Are Cold Sores Contagious?
Having a cold sore is bad enough, but worrying about spreading cold sores can make it even worse.
So how contagious are cold sores?
During the first 3 days after the blister appears, the virus levels are at their highest. However, cold sores are contagious throughout their 7-12 day lifecycle until they fully heal.
If you have a cold sore, the following precautions will help prevent infecting others:
- Avoid intimate contact, such as kissing and oral sex
- When you have an outbreak, don’t share eating utensils or drinking cups, or personal items such as tooth brushes, face cloths, towels, razors or lipstick
- Avoid touching the blister, and also incorporate frequent hand washing before touching other parts of your body to help prevent the spread of the virus
- Consider using a POLYSPORIN® Cold Sore Healing Patch, which effectively covers the cold sore, contains the virus and helps to prevent the infection from spreading to other parts of your body or transmission to others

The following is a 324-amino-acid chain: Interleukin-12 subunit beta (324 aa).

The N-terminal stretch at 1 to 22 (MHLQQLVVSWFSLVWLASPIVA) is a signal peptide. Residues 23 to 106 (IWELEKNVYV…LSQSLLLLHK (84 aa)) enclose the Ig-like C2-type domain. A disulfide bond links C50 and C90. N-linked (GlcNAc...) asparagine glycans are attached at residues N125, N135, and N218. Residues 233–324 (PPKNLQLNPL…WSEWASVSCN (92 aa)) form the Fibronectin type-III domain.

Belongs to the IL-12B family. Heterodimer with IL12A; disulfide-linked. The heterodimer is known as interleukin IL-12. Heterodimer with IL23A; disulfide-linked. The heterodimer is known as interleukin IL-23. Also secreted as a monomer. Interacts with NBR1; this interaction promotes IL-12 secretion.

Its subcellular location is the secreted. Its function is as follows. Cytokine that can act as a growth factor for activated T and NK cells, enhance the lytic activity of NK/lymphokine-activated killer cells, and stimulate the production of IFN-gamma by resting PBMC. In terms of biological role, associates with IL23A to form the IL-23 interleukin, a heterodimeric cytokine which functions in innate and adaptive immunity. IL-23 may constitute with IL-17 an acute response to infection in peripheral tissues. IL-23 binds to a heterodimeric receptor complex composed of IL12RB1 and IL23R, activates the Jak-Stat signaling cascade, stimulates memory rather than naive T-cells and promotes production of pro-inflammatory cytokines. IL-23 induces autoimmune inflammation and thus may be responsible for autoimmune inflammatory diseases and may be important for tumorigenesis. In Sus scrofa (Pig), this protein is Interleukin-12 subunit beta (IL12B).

After the third day, the virus level begins to fall. The sore itself may remain for several days, along with other symptoms. Usually by this time the blister has stopped oozing or has crusted or scabbed over. Keep in mind that even though less virus is present, the virus can still be transmitted to others.
Whether you pass the cold sore virus on to others or whether that cold sore virus ever becomes active in other people isn’t certain. Theoretically, anyone can develop a cold sore but some people, even after exposure, never develop one. Others are highly susceptible.
Even if this means not everyone is at risk, it still makes a lot of sense to take precautions not to spread the virus.
It is especially important to avoid infecting newborns, seniors, or those with weakened immunity, as they may have a more severe reaction with sores that take longer to heal.